Recently, the Bombay High Court in the matter of Rahul s/o Omprakash Gandhi v. The Akola Janta Commercial Co-Operative Bank Ltd., Writ Petition No. 6091/2022, referred to the Tecco Trichy and Ark Builders judgments and drew a distinction. The Court observed that the purpose of Section 31(5) of the A & C Act, which states that a signed copy of the award shall be delivered to each party, is to make the party aware of the nature, effect, and import of the award. This enables each party to decide whether to challenge the award further by instituting appropriate proceedings under Section 34 of the A & C Act before the Court or to seek corrections, interpretations, or an additional award by filing an application under Section 33 of the A & C Act before the Arbitrator.
The Bombay High Court also referred to two other judgments. First, National Agricultural Co-operative Marketing Federation of Indian Ltd. v. M/s. R. Piyarelall Import and Export Ltd. AIR 2016 Calcutta 160, wherein it was held that the legislative intent was not to require all copies of the award to be separately signed by the arbitrators. A certified photocopy of the original award along with the signatures of the members of the Arbitral Tribunal would suffice.
Second, the Court referred to K. Vasudeva Maniakarar&Ors. v. S. Radhakrishnan &Ors., LAWS (MAD) 2020 1 569, which also holds the position that non-serving of the copy of the award does not make the award invalid, and the purpose of service of the award copy is only to enable the parties to challenge the award and compute the limitation under Section 34(3) of the A & C Act.
Therefore, the signed copy of the arbitral award assumes relevance only for the computation of the limitation period and not when an application for setting aside an award under Section 34 is filed based on a photocopy of a signed award.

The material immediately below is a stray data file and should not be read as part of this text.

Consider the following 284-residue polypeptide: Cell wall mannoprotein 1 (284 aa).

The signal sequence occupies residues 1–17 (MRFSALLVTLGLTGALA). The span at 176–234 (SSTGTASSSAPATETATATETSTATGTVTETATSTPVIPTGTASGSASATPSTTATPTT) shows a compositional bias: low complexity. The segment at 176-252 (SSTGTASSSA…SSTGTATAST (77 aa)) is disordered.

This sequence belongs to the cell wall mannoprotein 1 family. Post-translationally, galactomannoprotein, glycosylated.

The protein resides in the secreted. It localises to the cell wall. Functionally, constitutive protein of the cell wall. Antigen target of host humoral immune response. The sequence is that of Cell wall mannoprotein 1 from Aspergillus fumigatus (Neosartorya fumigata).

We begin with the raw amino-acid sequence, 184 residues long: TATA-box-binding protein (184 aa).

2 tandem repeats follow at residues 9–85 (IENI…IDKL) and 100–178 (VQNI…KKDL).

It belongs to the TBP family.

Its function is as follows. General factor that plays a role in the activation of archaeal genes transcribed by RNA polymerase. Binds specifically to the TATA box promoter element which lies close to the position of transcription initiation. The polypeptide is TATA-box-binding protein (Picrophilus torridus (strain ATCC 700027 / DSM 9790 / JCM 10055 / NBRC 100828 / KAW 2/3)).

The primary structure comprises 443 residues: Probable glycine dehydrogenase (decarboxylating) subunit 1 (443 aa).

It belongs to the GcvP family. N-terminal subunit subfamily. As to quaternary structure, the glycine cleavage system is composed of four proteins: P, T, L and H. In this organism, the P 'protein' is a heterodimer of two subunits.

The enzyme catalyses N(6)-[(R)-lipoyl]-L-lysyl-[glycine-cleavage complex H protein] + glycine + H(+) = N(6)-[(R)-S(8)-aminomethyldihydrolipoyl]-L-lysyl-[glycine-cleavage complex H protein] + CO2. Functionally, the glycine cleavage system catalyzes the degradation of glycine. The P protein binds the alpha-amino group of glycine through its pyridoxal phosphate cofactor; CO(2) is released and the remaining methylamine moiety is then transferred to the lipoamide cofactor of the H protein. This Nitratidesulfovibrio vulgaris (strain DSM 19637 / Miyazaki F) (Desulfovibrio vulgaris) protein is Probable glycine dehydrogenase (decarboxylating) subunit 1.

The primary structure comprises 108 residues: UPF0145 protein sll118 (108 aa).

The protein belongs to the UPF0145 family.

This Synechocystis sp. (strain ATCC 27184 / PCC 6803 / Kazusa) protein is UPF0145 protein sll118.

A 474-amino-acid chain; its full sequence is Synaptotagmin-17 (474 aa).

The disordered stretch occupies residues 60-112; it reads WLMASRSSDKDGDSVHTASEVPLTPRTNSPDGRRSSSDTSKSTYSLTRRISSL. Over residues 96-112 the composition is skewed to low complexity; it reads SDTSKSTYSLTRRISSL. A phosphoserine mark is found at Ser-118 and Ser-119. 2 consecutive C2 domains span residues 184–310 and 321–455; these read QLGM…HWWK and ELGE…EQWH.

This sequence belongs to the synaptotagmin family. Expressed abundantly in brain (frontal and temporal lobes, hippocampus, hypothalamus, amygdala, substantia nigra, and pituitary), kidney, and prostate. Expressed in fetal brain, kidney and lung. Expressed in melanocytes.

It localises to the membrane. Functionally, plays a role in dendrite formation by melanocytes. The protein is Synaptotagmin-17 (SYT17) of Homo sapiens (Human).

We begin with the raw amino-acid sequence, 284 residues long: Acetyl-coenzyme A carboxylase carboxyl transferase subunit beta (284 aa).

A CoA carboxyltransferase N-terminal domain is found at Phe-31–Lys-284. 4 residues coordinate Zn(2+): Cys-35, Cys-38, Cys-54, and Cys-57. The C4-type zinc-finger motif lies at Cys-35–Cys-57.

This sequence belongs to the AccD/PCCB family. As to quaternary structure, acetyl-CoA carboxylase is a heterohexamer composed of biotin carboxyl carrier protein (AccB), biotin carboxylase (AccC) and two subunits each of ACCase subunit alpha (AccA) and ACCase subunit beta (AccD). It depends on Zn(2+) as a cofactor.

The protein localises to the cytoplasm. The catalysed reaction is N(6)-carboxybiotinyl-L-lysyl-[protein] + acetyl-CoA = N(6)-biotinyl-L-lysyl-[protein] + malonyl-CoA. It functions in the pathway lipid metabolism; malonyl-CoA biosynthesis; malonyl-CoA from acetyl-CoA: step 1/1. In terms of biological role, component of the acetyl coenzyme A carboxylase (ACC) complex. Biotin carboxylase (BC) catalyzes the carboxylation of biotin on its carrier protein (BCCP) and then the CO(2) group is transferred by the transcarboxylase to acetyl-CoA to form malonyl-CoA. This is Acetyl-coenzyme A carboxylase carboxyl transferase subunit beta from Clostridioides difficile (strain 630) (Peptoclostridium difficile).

This view finds support from the judgment of the High Court of Delhi in the matter of Ambrosia Corner House Pvt. Ltd. v. Hangro S Foods, O.M.P. (COMM) 323/2022, where the High Court explained what constitutes a non-est filing. In this case, the petitioner filed an application under Section 34 without a copy of the award on the last day of the expiration of the limitation period. On objections raised by the registry, the defect was cured. The Court observed that a more liberal approach should be adopted by the Court while considering whether a filing should be treated as 'non-est.' A filing can be considered 'non-est' if it is filed without signatures of either the party or its authorized or appointed counsel. The High Court noted that the right to prefer objections to assail the arbitral award under Section 34 of the Act is a valuable right and cannot be denied unless the party concerned has clearly failed to file the objection petition within the strict period of limitation prescribed under the Act.
In conclusion, an application under section 34 filed with a photocopy of the award cannot be held as a non-est filing, especially when the applicant certifies the award to be a true copy and affirms the authenticity of the award through an affidavit. If the genuineness of the copy of the award filed with the application is disputed by the respondent, the contents of the award can be verified from the record of the arbitral tribunal.
[The opinions expressed in this article are those of the authors. Verdictum does not assume any responsibility or liability for the contents of the article.]